Amid the noise, dust, equipment and multitude of boxes, about 150 workers in hard hats were busy late last week working in the 70,000-square-foot addition and the rest of the school.
“They’ve really been pushing,” said Loer, while pointing out features—finished and planned—of the project that was approved by about 56 percent of voters in a bond issue referendum in November 2015.
The addition houses a new gym, weight room and fitness center, two locker rooms, band and choir rooms, two art rooms, and “a nice new area for our drama students, with new dressing rooms, makeup rooms, and bathrooms,” Loer said.
The new space also includes a lab for science, technology, engineering and math—or STEM—education and an administrative wing with offices for the principal and superintendent and a conference room.
Renovation has affected, to some degree, every part in the school.
“Every room, for the most part, got a little bit of something—whether it was a new door, or electrical outlets, new paint, a new locking system for their door, something,” Loer said. “Some got a lot more than others.”
Space in building additions that were constructed in 1990 and 1995 didn’t need a lot of work because they are fairly new, he said.
“We renovated every bathroom, every science lab and our existing locker rooms, and moved and renovated our FACS, Family and Consumer Sciences, room.”
Just inside the north entrance to the addition, which houses the gym, is a large commons area where two large video screens will be installed to promote upcoming events, Loer said. Using interactive technology, anyone can view such things as historic photos or past yearbooks.
Nearby are rooms designated as a concessions stand and a “pep shop” where students and fans will purchase school-themed apparel.
Inside the gym, a second-story running and walking track, which encircles the perimeter, will be available for public use during after-school hours, Loer said.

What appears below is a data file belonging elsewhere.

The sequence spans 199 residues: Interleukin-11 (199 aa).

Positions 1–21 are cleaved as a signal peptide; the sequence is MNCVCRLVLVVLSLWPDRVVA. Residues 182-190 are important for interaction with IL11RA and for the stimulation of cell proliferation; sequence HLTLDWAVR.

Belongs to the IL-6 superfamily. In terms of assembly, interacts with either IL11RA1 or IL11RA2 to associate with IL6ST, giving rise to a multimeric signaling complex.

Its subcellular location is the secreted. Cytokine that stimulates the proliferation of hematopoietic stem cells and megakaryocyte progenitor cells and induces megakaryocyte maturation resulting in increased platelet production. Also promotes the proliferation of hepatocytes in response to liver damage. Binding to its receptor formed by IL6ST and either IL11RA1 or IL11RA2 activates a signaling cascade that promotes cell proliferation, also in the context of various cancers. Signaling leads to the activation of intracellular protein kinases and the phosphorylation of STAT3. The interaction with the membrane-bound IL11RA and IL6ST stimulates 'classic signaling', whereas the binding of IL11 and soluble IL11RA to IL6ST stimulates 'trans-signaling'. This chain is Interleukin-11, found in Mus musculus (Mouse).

The gym can be divided into two regulation-size basketball courts, allowing for two games to be played at once. Two scoreboards are situated on each side of the gym.
The first athletic contest to take place in the gym, a girls’ volleyball match with Kittson County Central, is set for Sept. 7.
Loer emphasized that the project was meant to improve all aspects of the high school experience, not just athletics—and that’s how it was sold to voters.
“We built it for athletics, for academics, for the arts, for everything,” he said.
The art rooms—equipped with sinks, cupboards and a kiln—are flooded with natural light from tall windows.
The band and choir rooms were relocated to space that is much closer to the Performing Arts Center. The band room has an exterior door which gives musicians easy access to the football field. The choir room is wired with a new sound system, speakers and a drinking fountain.
Several smaller rooms nearby stand ready for individual and ensemble practice sessions.
A music common area, where students can lounge in their free time, is painted bright orange and furnished with high-top tables, lending a kind of collegiate vibe to the space.
Planning began in ’14
Project planning began in fall 2014, and the project was launched in mid-May 2016 with ground-breaking for the football field, Loer said. That phase was completed in time for the launch of the football season last fall.
Construction of the new addition “has been ongoing the whole last school year,” Loer said.
Then, this past spring, “on May 22, (workers) came in here like gangbusters.”
Green Wave students will be the big winners when the project is completed, he said.
“With all the new spaces, students will have a lot more opportunities and better equipment to work with, better facilities to work in,” Loer said.
“People tend to work better in newer space, a more up-to-date space,” he said.
New and renovated facilities have been designed with collaboration in mind.
“We’re getting the most updated wireless access points, just more technology in rooms, and more spaces for kids to be able to work together and cooperate,” he said.
About 80 subcontractors and suppliers—many of them local—have been involved in the project, said Bill Blair, project manager with Construction Engineers of Grand Forks, the general contractor.
Blair is confident that the work will be done before school starts, he said. “We’ll have it done for the kids.”
Any final touch-up and minor tasks that need to be done after classes begin will be done evenings, Loer said. “They’ll work around us.”
“The public is going to be very happy” with the results, he said.
An open house will be planned and announced by Construction Engineers, probably in late September.